Up until now, "Odin Sphere" and "Muramasa: The Demon Blade" developer Vanillaware's latest has only been exposed to gamers through a Japanese-language trailer and a handful of environment screens on its English Language site. Now you can see three of the character classes for the 2D hack-and-slash for the Vita and PS3 in action in these newly-released screens.
Even as Epic prepares to commit their resources to Unreal 4 development, these screens from the upcoming "Ninja Gaiden" side story "Yaiba: Ninja Gaiden Z" prove the old engine still has some juice in it yet.
This morning Rockstar released a new batch of screens for September's "Grand Theft Auto V" giving us a look at some of the weather, environments--and in one screen--combat of what we're going to presume is a sprawling criminal misadventure in the underbelly of Southern California.
One of the grossest miscarriages of justice in all of games is that Wrex is dead by default in "Mass Effect 2" if the player doesn't import a "Mass Effect 1" save that his him survive the events on Virmire. Not only is the gruff Krogan one of the best characters in the series, but he has major implications for some of "Mass Effect 3"'s biggest decisions.
The fact that he dies by default might explain why 64% of players never saw him in "Mass Effect 2" or "3." (Interestingly, that stat doesn't seem to have affected Genophage cure rates -- 92% opted to save the Krogan race from viral extinction. Maybe Grunt's charms did the trick.)
Let that be a lesson to you! "Witcher 3: The Wild Hunt" will be the first in that series available on a Sony console, and developers CD Projekt RED hope to avoid the pitfalls that BioWare fell into, though the mechanisms for that aren't clear right now.
The above picture (taken by Joystiq) is one of dozens of handmade pamphlets that Ken Suzuta -- an associate producer for the PlayStation C.A.M.P. team -- made for his next game, "Rain." The inside features glossy cut-outs of the game's stormy cityscape, while they outside features an origami umbrella. It's a delicate, fragile thing, which seems like the perfect introduction to his upcoming PlayStation Network title.
We haven't covered "Rain" here at MTV before, but Sony's presentation at GDC 2013 -- which featured a six-minute gameplay video of the Japan Studio-developed title -- seems like as good a reason as any.
"Rain" is an adventure-stealth game about a young, invisible boy whose silhouette can only be seen in the rain. One day he spies a young girl, also invisible, being chased by monsters and he sets out to save her and learn more about the preternaturally rainy world they live in.
In the wake of last month's announcement that "Watch Dogs" (officially stylized as "Watch_Dogs," but that's dumb) was coming to the PlayStation 4, Ubisoft were kind enough to release another trailer for the game. If you've been paying attention (and if you haven't, don't worry -- I'll include links), you'll realize that this latest piece of whiz-bang marketing is actually just re-packaged stuff from about a month ago.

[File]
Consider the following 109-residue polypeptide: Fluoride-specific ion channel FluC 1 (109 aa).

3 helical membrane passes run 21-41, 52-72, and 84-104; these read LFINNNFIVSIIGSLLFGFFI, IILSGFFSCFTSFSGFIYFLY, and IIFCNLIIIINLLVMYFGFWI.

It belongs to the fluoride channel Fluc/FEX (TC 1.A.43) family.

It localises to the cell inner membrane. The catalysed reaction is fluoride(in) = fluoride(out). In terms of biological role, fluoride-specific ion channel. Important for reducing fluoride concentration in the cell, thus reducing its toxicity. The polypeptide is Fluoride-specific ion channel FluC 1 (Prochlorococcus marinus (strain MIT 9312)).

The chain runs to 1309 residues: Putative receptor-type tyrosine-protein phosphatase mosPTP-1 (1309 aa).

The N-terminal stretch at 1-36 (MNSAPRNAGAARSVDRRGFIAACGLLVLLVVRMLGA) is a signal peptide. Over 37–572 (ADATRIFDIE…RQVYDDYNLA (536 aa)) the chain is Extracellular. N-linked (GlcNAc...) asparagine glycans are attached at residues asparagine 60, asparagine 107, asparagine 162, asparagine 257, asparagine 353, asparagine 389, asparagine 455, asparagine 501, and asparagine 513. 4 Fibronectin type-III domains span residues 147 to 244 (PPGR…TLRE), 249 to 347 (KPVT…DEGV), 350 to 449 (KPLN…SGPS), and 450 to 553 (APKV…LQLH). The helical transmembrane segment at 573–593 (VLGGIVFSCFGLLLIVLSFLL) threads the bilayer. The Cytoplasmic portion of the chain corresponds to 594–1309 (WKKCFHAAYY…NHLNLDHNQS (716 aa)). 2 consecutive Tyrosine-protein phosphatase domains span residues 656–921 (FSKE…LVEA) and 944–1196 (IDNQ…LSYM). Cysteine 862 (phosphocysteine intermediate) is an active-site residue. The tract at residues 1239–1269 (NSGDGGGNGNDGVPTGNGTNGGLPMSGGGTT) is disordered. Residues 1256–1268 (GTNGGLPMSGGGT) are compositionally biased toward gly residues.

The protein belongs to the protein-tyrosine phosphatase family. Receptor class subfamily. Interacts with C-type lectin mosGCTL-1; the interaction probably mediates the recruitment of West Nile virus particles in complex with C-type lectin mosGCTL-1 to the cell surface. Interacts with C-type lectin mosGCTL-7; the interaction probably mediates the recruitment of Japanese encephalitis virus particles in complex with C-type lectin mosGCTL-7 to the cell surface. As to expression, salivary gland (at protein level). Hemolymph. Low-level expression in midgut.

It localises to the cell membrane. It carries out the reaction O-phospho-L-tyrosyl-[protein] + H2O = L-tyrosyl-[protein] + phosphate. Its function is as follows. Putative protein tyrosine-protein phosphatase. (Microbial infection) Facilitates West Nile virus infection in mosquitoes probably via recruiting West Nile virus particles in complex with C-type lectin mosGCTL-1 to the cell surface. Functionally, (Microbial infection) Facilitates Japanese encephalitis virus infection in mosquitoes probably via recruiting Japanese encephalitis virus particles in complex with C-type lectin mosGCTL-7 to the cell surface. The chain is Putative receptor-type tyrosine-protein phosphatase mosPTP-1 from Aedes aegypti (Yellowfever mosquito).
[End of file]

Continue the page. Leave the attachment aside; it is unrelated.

In this most recent trailer, for example, noted anti-hero and Jim-Caviezel-from-"Numbers" clone Aiden Parker steals two grand from a tobacco exec, smashes a domestic abuser with a billy stick, and crashes a cop car, all while government officials track his movements and wring their hands.
Parker is a hacker extrordinaire, and his incursions into Chicago's city-wise CtOS system are a big problem. He's presented as anti-social and disruptive -- to all the people on the train he derails, he's got to be a grade-A jerk.
Sony used last night's indie showcase to not only introduce the raft of self-published games coming to the PlayStation 3 and Vita in 2013, but also to announce two new first-person shooters for their upcoming PlayStation 4: Lukewarm Media's "Primal Carnage: Genesis" and Zombie Studios' "Blacklight: Retribution."
If those sound familiar, it's because they've already been released on the PC.
The original "Primal Carnage" was a class-based, multiplayer, dinosaur-vs.-humans affair, but "Genesis" is an episodic, story-driven game, according to Lukewarm's post on the official PlayStation Blog. The choice to take the series in this direction was "due to the versatile nature of creating a story episode by episode," says Lukewarm Media founder Ashton Andersen.
Last night during the Game Developer's Conference, Sony hosted a PlayStation Indie Arcade event that detailed, touted, hyped, and otherwise showed off the suite of independently-developed and self-published games coming to the PlayStation 3, the Vita, and the PlayStation Mobile program.
A lot of these games have already been announced, but there are a handful of surprises. Here's the full list, divided by platform:
Rain (Studio Japan)
Sportsfriends (including Johann Sebastian Joust, BaraBariBall, Hokra and Super Pole Riders)
Ibb & Obb (Sparpweed)
PlayStation 3 and PlayStation Vita
Divekick (Iron Galaxy Studios)
Spelunky (Derek Yu)
Guacamelee! (DrinkBox Studios)
Hotline Miami (Dennaton Games)
Dragon Fantasy Book II (Muteki Corporation)
Thomas Was Alone (Mike Bithell)
Velocity Ultra (FuturLab)
Metrico (Digital Dreams)
A Virus Named Tom (Misfits Attic)
Beatdown in Treachery City (NuChallenger LLC)
Crystallon (Phoenix Perry)
Don’t Wake the Bear
Hermit Crab in Space! (Golden Ruby Games)
Rymndkapsel (Martin Jonasson)
Ten By Eight
Amid the host of ports Sony has planned for the Vita and PS3 this year, "The Puppeteer" is one of the more exciting-looking original IP to be coming out of the Sony Japan studios this fall. According to Joystiq, the publisher has dated the Burtonesque "The Puppeteer" for September 10.